The soup is topped off with some pumpkin seeds , toasted in the oven and finished with a little more allspice. All in all, a bright orange antidote to all that candy that will doubtless be consumed in the next couple of days.

kombuchapumpkinsoup1

kombuchapumpkinsoup2

So with that, I’ll leave you with a picture of one of my pumpkin lanterns from previous years….Happy Halloween!

To make red kaboucha soup (serves 4):

For the soup:

• 2 tablespoons olive oil
• 2 onions, peeled and chopped
• 1 small potato
• 500g red kaboucha squash, skin on

• 1 teaspoon curry powder
• 1 teaspoon ground cumin

• 1 teaspoon ground allspice
• 750ml vegetable stock

For the pumpkin seeds:

• 2 large handfuls pumpkin seeds
• 1/2 teaspoon curry powder
• 1/2 teaspoon ground cumin
• 1/2 teaspoon ground allspice

• 1 teaspoon olive oil

1. Put the olive oil and chopped onions in a large pan. Cook over a gentle heat until the onions are caramelised and lightly browned but not burned (around 5 minutes).

2. Add the spices and cook for around 30 seconds. Add the pumpkin flesh and cook on a medium heat for around 5 minutes, stirring from time to time.

3. Add the vegetable stock , bring to the boil, and simmer for around 30 minutes until the pumpkin flesh and the potato are very soft. Add any water (if needed) and add salt and pepper to taste.

4. In the meantime, make the toasted pumpkin seeds: put everything into a bowl, stir well, then transfer to a baking tray and bake in the oven at 150°C (300°F) until toasted (watch them – the go from golden to burned faster than a witch on a broomstick!).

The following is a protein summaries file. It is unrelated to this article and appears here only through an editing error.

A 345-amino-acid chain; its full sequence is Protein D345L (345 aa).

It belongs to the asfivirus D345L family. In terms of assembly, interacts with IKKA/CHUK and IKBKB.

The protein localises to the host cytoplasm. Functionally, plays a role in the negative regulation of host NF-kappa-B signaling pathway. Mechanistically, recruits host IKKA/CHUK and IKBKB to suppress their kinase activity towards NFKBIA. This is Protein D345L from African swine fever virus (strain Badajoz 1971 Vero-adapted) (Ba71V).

5. Once the soup is ready, put into a blender and blitz until smooth. Pass through a sieve, then reheat briefly before serving. Finish each bowl of soup with a sprinkling of the toasted pumpkin seeds.

Worth making? It is indeed! This is really easy to make, vegan, looks great and the allspice adds an unexpected little extra something.

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Pumpkin Pita Pie

When it comes to selecting blogging themes and developing ideas, pretty much everything I do is based on ideas I have or some sort of national or international event (Olympics, Royal Wedding, Norwegian National Day), but from time to time it’s nice to get a suggestion of something new. And so it was then I was recently asked by the folk at Sunvil Supper Club if I wanted to try a recipe for pumpkin pita pie. It sounded rather nice, so I thought I’d give it a go and said yes.

At this point, I’ll share a learning from a now-wiser person – don’t agree to do anything when you are on holiday, as you will feel for a couple of weeks as if you have all the time in the world. Then you arrive back home in your blissed-out state, only to realise you’re up against the baking clock. Eek!

Anyway, this recipe is for a Greek savoury pie combining the sweetness of squash with the saltiness of feta, and enlivened with a dash of mint. It’s all quite easy to make, although I did come up against two little issues during my attempt.